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Pope Francis petitions Missouri governor for clemency in Ernest Johnson execution case

The Holy Father has spoken through his US emissary to request that the governor of Missouri commute the death sentence of an intellectually disabled inmate.

(Jeremy Weis Photography)

Pope Francis, via his US apostolic nuncio Archbishop Christophe Pierre, is the latest to join the chorus of public figures requesting clemency for Ernest Lee Johnson, a Black man scheduled to be executed in Missouri on October 6th.

The news came late Thursday night, from stalwart death penalty opponent Sr Helen Prejean, CSJ.

“His Holiness wishes to place before you the simple fact of Mr. Johnson’s humanity and the sacredness of human life,” reads the Vatican letter, dated September 27th and addressed to Governor Mike Parson (a Baptist elected in 2018).

“We ask you to consider that, when violence of all types is restrained, even the violence of legal execution, all of society benefits.”

The message comes just days after Parson claimed to be clearing his state's backlog of clemency positions—a welcome cause in one of the nation’s most bloodthirsty state judiciaries.

Many observers of the Show-Me State, however, are united in their desire for visible action on the matter in regard to Johnson, whose lawyers and other supporters have argued for years that an intellectual disability makes him ineligible for execution.

Advocates most recently supporting clemency in his case include former Missouri governor Bob Holden, the Missouri Catholic Conference, Missouri’s Democrat members of Congress, the ACLU, and the NAACP.

A petition garnering over 23,000 signatures was also presented to Parson this week.

On death row since 1995, Johnson was convicted of a triple murder committed during his robbery of a convenience store in Columbia, Miss. on February 12, 1994.

The US Supreme Court ruled in May that Johnson’s request for an execution by firing squad—due to the possibility of a botched lethal injection—will not be granted, and on August 31st the Missouri Supreme Court denied his claim that he is unfit for execution due to his disability.

The case echoes that of several executions carried out or scheduled during the past year-plus, in which death row inmates with similar claims have been rebuffed. (Rick Rhoades was killed by the state of Texas on Tuesday, following a rejection by the Supreme Court the same day.)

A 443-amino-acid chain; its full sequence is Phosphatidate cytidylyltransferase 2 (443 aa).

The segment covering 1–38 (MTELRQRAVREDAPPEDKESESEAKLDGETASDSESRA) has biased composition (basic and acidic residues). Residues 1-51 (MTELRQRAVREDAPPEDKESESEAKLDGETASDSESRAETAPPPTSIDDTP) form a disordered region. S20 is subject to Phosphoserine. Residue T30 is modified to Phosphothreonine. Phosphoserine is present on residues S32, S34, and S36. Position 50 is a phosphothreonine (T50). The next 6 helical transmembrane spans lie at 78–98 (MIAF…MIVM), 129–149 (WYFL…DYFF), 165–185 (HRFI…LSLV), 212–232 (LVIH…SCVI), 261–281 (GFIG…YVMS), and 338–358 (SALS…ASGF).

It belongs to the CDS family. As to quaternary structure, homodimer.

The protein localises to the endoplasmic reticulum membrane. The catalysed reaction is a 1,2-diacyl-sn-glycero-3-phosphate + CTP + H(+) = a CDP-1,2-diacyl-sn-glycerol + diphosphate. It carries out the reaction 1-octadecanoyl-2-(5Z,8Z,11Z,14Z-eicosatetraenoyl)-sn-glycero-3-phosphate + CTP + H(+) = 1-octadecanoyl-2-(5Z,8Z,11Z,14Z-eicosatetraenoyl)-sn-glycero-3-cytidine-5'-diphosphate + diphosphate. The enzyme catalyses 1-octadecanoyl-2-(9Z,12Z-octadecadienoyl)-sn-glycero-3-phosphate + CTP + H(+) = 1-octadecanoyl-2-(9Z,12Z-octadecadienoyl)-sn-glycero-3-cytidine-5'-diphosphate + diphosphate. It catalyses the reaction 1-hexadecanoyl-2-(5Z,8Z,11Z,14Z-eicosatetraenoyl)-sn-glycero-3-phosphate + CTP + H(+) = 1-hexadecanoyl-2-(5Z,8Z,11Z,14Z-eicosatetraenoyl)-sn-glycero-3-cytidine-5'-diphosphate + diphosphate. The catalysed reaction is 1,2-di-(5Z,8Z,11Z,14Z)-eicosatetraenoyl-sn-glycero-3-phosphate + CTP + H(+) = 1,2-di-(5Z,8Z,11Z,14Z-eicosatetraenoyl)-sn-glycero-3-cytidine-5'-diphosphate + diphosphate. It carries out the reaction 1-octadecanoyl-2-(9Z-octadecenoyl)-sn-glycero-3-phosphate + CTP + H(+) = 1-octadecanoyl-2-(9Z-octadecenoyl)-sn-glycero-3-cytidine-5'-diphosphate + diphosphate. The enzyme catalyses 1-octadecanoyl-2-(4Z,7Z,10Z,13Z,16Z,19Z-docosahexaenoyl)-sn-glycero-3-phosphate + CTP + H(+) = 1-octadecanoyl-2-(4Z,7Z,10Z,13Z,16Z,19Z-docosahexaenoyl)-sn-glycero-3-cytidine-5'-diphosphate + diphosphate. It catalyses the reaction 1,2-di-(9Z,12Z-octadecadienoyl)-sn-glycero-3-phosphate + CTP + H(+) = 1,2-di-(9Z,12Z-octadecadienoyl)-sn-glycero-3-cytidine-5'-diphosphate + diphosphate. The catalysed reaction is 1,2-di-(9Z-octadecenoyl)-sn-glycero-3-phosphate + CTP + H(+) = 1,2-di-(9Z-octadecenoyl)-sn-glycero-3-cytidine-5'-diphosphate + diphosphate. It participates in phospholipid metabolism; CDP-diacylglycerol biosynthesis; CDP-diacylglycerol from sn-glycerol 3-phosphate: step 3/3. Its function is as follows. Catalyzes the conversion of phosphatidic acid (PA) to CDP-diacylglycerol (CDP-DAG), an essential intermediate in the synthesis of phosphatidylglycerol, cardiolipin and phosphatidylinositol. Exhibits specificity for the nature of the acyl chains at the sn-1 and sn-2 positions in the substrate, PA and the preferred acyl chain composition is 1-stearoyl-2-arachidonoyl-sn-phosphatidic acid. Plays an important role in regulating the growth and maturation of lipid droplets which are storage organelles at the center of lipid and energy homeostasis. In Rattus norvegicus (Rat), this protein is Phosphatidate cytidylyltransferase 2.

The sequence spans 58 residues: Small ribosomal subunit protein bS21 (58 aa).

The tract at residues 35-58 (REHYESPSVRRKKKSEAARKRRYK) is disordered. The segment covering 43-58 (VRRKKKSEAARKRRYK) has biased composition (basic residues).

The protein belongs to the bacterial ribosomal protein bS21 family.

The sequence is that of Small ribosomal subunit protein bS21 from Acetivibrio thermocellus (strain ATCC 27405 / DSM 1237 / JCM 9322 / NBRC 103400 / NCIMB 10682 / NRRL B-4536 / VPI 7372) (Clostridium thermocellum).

Johnson’s, however, is the first among them to garner a note from the Vatican, which has advocated similarly in the past, including Pope Emeritus Benedict XVI in 2007 concerning the infamous Troy Davis case in Savannah, and Pope St John Paul II in 1999 concerning another Missouri inmate, Darrell Mease.

Largely absent among advocates against this month’s 4 scheduled executions, including Johnson’s, is the USCCB, which is currently celebrating Respect Life Month, an initiative purporting to advocate for human life “from conception to natural death”.

This, despite the obvious racial disparities seen in executions stateside, its faulty application—at least three death sentences were overturned in the past month—and the 2018 change of the catechism that calls the death penalty “inadmissible”.

The USCCB did join an amicus brief this week in support of John Ramirez, a Texas inmate with a GOP-friendly religious freedom case concerning his desire to pray with his pastor as he is killed. The Supreme Court delayed his execution on those grounds earlier this month, as the state has thus far denied his request.

Even so, that case is more about his right to religious counsel than his right to live, and the USCCB has yet to publicly announce its efforts therein—as it is wont to do on legal matters concerning abortion.

Back in the home state of USCCB Pro-Life Committee Chair Bishop Joseph Naumann (now stationed nextdoor in Kansas City, Kan.), Johnson's next step will likely be a Supreme Court petition, and one unlikely to succeed with its heavily conservative—and Catholic—majority which has consistently allowed executions to proceed.

In the meantime, Parson's ability to commute his sentence to life in prison is a far-off possibility now being prayed for by the Holy Father himself.

It remains to be seen whether his Transatlantic plea will be able to bridge a stubborn—and deadly—ideological divide.

Nate Tinner-Williams is co-founder and editor of Black Catholic Messenger, a seminarian with the Josephites, and a ThM student with the Institute for Black Catholic Studies at Xavier University of Louisiana (XULA).

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